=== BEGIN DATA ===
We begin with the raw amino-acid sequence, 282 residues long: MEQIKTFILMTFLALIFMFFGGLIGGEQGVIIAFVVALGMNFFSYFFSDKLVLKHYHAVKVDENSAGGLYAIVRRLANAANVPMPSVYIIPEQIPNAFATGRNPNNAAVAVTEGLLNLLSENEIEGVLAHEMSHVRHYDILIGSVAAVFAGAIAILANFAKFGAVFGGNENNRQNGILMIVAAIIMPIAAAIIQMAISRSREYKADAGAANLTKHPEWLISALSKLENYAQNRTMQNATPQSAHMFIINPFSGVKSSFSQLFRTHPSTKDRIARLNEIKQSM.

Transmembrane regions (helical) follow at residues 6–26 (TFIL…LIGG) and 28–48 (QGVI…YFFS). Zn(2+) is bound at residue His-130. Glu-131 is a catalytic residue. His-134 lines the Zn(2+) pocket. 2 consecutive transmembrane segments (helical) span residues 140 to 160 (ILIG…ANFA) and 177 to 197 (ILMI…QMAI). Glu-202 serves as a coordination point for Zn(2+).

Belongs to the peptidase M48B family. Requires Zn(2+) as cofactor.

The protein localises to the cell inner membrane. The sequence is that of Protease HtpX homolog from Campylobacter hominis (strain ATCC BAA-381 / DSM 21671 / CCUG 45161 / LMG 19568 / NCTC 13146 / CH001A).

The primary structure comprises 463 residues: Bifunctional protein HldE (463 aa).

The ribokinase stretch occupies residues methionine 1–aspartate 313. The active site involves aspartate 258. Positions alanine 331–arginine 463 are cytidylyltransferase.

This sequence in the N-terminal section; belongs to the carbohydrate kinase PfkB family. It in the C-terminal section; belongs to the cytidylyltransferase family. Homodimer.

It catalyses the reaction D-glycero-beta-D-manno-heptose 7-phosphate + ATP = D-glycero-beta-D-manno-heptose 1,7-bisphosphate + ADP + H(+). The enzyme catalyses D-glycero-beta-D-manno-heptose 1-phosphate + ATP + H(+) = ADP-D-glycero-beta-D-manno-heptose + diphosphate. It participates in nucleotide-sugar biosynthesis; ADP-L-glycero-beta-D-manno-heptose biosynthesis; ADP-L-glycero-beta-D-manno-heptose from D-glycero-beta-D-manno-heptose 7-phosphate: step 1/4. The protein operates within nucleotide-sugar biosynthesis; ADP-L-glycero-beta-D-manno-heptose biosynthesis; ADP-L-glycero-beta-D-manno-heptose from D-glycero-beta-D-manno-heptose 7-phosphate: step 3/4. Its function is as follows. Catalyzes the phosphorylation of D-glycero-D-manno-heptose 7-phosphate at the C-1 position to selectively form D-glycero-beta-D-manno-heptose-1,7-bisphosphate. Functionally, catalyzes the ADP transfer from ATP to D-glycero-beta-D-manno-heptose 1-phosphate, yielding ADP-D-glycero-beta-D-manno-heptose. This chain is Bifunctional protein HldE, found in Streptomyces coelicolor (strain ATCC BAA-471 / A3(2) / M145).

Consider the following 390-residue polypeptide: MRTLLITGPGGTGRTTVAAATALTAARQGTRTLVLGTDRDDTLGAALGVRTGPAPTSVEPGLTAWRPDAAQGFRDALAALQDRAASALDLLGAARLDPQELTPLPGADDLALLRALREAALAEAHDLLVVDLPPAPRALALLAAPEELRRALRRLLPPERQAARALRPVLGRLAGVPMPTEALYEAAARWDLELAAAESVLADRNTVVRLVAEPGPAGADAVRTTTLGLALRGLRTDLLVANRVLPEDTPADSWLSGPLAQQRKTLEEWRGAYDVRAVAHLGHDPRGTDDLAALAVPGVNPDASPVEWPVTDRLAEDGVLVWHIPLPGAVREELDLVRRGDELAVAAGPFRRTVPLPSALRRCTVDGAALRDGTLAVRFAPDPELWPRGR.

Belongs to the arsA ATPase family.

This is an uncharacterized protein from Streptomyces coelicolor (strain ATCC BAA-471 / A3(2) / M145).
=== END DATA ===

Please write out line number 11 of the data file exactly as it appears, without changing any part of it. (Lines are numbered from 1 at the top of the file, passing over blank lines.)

This is an uncharacterized protein from Streptomyces coelicolor (strain ATCC BAA-471 / A3(2) / M145).